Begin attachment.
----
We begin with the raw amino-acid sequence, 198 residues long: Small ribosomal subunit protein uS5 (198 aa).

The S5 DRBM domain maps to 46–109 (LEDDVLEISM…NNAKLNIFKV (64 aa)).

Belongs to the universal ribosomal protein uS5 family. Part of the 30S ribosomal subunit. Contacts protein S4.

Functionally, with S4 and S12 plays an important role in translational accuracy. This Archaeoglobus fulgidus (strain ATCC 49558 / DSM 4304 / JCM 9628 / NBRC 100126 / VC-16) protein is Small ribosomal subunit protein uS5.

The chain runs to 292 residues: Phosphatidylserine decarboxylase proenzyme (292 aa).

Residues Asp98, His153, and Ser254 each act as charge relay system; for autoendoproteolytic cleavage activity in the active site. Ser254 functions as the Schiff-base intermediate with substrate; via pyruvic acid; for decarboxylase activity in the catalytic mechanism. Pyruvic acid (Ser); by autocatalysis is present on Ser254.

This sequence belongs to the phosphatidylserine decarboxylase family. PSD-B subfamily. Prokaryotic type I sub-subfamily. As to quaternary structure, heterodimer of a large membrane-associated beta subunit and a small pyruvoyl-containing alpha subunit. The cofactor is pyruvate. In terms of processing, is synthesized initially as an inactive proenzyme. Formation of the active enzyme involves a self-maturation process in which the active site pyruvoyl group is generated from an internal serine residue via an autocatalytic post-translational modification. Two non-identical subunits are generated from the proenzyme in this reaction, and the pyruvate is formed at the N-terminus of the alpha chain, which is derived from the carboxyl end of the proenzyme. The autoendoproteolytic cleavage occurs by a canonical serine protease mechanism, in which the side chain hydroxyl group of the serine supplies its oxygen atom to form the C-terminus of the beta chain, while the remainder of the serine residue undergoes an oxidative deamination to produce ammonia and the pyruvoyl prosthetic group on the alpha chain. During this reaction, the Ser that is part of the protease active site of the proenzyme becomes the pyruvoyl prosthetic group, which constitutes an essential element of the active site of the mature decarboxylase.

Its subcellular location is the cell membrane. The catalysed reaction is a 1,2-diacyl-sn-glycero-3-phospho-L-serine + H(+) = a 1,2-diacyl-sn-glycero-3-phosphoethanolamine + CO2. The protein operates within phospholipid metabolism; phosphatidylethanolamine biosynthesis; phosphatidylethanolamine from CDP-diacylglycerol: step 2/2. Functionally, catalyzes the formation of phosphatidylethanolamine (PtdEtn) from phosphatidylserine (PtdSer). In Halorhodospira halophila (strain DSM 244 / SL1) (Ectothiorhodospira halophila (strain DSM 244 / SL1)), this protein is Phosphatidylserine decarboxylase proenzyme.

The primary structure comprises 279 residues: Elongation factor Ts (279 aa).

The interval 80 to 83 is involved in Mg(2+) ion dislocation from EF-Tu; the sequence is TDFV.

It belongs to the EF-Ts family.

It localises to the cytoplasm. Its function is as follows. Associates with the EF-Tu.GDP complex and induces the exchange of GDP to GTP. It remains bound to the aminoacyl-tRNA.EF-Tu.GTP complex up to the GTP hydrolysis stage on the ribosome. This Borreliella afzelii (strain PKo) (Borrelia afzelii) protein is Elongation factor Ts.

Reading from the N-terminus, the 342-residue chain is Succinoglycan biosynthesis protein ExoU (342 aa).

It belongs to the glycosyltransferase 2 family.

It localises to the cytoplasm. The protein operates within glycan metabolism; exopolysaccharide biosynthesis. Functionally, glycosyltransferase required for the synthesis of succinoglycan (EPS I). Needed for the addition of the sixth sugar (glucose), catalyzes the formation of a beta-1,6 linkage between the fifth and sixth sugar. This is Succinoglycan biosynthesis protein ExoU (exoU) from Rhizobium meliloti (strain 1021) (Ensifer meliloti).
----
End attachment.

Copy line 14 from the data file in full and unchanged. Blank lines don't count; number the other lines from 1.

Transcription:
It belongs to the glycosyltransferase 2 family.